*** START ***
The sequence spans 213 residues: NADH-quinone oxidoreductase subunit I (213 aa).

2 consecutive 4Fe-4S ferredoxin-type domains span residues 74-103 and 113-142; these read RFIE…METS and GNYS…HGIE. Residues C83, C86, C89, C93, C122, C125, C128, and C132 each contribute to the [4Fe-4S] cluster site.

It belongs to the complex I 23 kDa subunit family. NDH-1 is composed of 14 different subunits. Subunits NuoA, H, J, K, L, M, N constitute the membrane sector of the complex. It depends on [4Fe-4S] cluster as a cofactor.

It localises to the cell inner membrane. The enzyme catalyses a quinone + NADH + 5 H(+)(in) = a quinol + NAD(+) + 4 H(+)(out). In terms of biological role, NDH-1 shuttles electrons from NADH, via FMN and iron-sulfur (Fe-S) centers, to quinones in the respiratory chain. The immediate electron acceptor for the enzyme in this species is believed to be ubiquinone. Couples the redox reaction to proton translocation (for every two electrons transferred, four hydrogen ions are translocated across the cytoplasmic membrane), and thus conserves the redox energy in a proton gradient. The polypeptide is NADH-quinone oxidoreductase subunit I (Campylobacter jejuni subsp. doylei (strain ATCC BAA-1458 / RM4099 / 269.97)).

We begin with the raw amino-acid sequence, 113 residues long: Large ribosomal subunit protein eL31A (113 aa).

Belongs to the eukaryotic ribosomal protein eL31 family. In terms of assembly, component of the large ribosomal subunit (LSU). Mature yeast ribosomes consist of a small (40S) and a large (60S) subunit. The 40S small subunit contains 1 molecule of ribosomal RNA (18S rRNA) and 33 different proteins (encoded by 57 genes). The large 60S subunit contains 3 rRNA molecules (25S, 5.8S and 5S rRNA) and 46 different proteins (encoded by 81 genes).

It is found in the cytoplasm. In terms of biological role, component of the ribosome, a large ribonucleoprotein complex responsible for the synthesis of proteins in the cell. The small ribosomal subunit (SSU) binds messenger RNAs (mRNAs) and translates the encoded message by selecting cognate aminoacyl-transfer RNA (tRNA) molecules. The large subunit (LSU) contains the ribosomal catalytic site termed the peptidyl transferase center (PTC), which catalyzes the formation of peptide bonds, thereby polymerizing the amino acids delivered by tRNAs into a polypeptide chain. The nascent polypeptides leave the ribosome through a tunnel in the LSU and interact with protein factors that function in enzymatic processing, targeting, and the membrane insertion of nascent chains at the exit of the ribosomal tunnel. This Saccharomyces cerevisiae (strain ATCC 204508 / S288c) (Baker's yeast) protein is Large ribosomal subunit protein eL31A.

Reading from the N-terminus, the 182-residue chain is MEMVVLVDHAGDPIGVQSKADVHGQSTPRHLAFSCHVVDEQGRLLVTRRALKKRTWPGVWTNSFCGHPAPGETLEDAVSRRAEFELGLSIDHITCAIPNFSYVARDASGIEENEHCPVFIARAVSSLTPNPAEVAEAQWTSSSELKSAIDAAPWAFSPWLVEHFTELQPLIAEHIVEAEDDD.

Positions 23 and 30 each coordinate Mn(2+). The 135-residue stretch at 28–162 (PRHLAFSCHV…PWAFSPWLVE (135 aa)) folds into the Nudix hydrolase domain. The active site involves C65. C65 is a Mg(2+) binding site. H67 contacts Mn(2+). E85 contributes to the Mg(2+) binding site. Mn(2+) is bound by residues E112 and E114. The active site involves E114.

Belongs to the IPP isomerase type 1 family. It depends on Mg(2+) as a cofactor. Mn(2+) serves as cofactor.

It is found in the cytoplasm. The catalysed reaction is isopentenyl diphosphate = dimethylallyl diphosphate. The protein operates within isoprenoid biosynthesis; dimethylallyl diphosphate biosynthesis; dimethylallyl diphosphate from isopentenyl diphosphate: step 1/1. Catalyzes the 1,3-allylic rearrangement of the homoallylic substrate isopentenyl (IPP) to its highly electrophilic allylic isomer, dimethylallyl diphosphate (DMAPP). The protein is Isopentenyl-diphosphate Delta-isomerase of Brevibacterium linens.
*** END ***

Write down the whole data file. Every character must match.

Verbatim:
The sequence spans 213 residues: NADH-quinone oxidoreductase subunit I (213 aa).

2 consecutive 4Fe-4S ferredoxin-type domains span residues 74-103 and 113-142; these read RFIE…METS and GNYS…HGIE. Residues C83, C86, C89, C93, C122, C125, C128, and C132 each contribute to the [4Fe-4S] cluster site.

It belongs to the complex I 23 kDa subunit family. NDH-1 is composed of 14 different subunits. Subunits NuoA, H, J, K, L, M, N constitute the membrane sector of the complex. It depends on [4Fe-4S] cluster as a cofactor.

It localises to the cell inner membrane. The enzyme catalyses a quinone + NADH + 5 H(+)(in) = a quinol + NAD(+) + 4 H(+)(out). In terms of biological role, NDH-1 shuttles electrons from NADH, via FMN and iron-sulfur (Fe-S) centers, to quinones in the respiratory chain. The immediate electron acceptor for the enzyme in this species is believed to be ubiquinone. Couples the redox reaction to proton translocation (for every two electrons transferred, four hydrogen ions are translocated across the cytoplasmic membrane), and thus conserves the redox energy in a proton gradient. The polypeptide is NADH-quinone oxidoreductase subunit I (Campylobacter jejuni subsp. doylei (strain ATCC BAA-1458 / RM4099 / 269.97)).

We begin with the raw amino-acid sequence, 113 residues long: Large ribosomal subunit protein eL31A (113 aa).

Belongs to the eukaryotic ribosomal protein eL31 family. In terms of assembly, component of the large ribosomal subunit (LSU). Mature yeast ribosomes consist of a small (40S) and a large (60S) subunit. The 40S small subunit contains 1 molecule of ribosomal RNA (18S rRNA) and 33 different proteins (encoded by 57 genes). The large 60S subunit contains 3 rRNA molecules (25S, 5.8S and 5S rRNA) and 46 different proteins (encoded by 81 genes).

It is found in the cytoplasm. In terms of biological role, component of the ribosome, a large ribonucleoprotein complex responsible for the synthesis of proteins in the cell. The small ribosomal subunit (SSU) binds messenger RNAs (mRNAs) and translates the encoded message by selecting cognate aminoacyl-transfer RNA (tRNA) molecules. The large subunit (LSU) contains the ribosomal catalytic site termed the peptidyl transferase center (PTC), which catalyzes the formation of peptide bonds, thereby polymerizing the amino acids delivered by tRNAs into a polypeptide chain. The nascent polypeptides leave the ribosome through a tunnel in the LSU and interact with protein factors that function in enzymatic processing, targeting, and the membrane insertion of nascent chains at the exit of the ribosomal tunnel. This Saccharomyces cerevisiae (strain ATCC 204508 / S288c) (Baker's yeast) protein is Large ribosomal subunit protein eL31A.

Reading from the N-terminus, the 182-residue chain is MEMVVLVDHAGDPIGVQSKADVHGQSTPRHLAFSCHVVDEQGRLLVTRRALKKRTWPGVWTNSFCGHPAPGETLEDAVSRRAEFELGLSIDHITCAIPNFSYVARDASGIEENEHCPVFIARAVSSLTPNPAEVAEAQWTSSSELKSAIDAAPWAFSPWLVEHFTELQPLIAEHIVEAEDDD.

Positions 23 and 30 each coordinate Mn(2+). The 135-residue stretch at 28–162 (PRHLAFSCHV…PWAFSPWLVE (135 aa)) folds into the Nudix hydrolase domain. The active site involves C65. C65 is a Mg(2+) binding site. H67 contacts Mn(2+). E85 contributes to the Mg(2+) binding site. Mn(2+) is bound by residues E112 and E114. The active site involves E114.

Belongs to the IPP isomerase type 1 family. It depends on Mg(2+) as a cofactor. Mn(2+) serves as cofactor.

It is found in the cytoplasm. The catalysed reaction is isopentenyl diphosphate = dimethylallyl diphosphate. The protein operates within isoprenoid biosynthesis; dimethylallyl diphosphate biosynthesis; dimethylallyl diphosphate from isopentenyl diphosphate: step 1/1. Catalyzes the 1,3-allylic rearrangement of the homoallylic substrate isopentenyl (IPP) to its highly electrophilic allylic isomer, dimethylallyl diphosphate (DMAPP). The protein is Isopentenyl-diphosphate Delta-isomerase of Brevibacterium linens.